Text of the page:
Sunday, September 12, 2010

Prostate Cancer, The Times, and Naivety

Today the NY Times had an editorial regarding the costs of health care. They specifically say:

Consider the prostate-specific antigen test, which is widely used to screen men for possible prostate cancer. In an Op-Ed piece in The Times in March, Richard J. Ablin, the doctor who discovered prostate-specific antigen, described the test as “hardly more effective than a coin toss” at distinguishing who is at risk, and lamented that the test’s popularity has led to “a hugely expensive public health disaster.”

Each year some 30 million American men undergo the test at a cost of at least $3 billion, and many go on to have surgery, intensive radiation or other damaging treatments that may not have been necessary.

We have already argued that the PSA test saves lives if properly interpreted. It requires long term tracking and specifically tracking of velocity as well as age specific values. Despite the regrets of the good doctor who discovered it, yes it may be over used and yes it may result in excess biopsies but yes it saves lives. Imagine what happened when the Government panel decided to reduce coverage on breast exams, women revolted. Well, perhaps the editorial was written by some woman who desires to get back at men. Despite the concerns PSA tests save lives. $3 B is peanuts compared to $300 B for fattys! So where is the outcry from the Times, the Government, just look at the Surgeon General!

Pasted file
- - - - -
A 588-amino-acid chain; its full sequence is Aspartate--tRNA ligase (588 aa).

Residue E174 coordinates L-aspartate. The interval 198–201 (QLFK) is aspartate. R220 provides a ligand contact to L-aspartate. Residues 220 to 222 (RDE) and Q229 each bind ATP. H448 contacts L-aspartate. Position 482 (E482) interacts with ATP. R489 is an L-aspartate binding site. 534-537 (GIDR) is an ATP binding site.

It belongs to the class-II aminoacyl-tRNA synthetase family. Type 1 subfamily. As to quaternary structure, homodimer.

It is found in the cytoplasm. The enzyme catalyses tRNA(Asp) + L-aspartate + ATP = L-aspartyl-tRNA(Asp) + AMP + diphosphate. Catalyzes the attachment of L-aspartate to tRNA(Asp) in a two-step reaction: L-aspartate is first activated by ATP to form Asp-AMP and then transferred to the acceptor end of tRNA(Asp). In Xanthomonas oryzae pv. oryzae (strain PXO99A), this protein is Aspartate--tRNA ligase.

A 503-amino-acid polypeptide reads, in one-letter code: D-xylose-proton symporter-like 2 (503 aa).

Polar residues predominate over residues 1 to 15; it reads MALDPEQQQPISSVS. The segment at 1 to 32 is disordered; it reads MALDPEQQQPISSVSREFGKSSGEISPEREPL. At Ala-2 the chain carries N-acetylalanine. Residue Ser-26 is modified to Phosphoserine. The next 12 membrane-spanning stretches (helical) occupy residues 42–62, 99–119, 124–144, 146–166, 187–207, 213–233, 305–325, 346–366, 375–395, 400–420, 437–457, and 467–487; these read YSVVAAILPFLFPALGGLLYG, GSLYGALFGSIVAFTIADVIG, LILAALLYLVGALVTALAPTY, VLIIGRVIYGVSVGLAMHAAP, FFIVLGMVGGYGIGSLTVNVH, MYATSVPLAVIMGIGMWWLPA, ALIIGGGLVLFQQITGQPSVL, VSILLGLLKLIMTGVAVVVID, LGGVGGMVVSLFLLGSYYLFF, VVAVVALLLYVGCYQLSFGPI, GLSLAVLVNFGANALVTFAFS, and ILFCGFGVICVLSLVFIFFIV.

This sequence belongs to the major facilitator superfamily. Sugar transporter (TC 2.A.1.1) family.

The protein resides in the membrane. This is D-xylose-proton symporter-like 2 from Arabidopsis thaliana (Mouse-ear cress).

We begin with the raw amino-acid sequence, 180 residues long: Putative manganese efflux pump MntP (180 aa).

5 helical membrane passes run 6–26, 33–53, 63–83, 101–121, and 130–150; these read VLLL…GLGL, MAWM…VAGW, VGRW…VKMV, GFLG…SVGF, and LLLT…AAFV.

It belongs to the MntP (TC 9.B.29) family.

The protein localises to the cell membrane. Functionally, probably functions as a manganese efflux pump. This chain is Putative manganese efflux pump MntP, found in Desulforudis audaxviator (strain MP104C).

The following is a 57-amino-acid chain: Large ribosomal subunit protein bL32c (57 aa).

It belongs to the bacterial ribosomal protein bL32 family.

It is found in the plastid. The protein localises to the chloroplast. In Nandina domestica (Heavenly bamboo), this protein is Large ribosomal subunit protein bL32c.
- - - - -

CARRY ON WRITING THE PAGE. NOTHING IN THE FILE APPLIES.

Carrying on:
The Times continues:

The Obama administration started the process, committing $1.1 billion from stimulus funds to finance comparative studies. The new reform law will move that ahead, setting up a nonprofit, independent institute to organize the work. The comptroller general will appoint a governing board of 19 members, representing patients, doctors, manufacturers and others, including two designated federal health officials.

If the institute works the way it is supposed to, patients, doctors and the government will have better information about what works and what does not, what may be worth the extra cost and what does not make sense. Even then, the legislative language is so convoluted there is no guarantee that even the most credible findings will help ensure that patients get the best and most cost-effective treatment.

The CER, comparative effectiveness research, and the like look at averages. There are NO AVERAGES, only for accountants. Each patient is different. As I have said many times, when a patient asks, "Doc, what are my chances?". the only answer is, "I have no idea." The patient will live or die, a priori one cannot say what the end point is and chances apply only to large groups!

The current Administration is looking at only one way to reduce costs, ration. Pure and simple, that is what the Soviets did and that is what they in the little minded manner will do. It will result in death to many, no via death panels but via ignorance, stupidity and arrogance.

In a recent NEJM article on the mammogram issue they demonstrate an interesting analytical measure of treatment versus no treatment. Specifically:

More generally, the net benefit of all medical treatments is a continuous function of three factors: the risk of morbidity or mortality if untreated (RiskNoRx), the treatment’s relative risk reduction (RRRRx), and the treatment’s risk of harm (HarmsRx):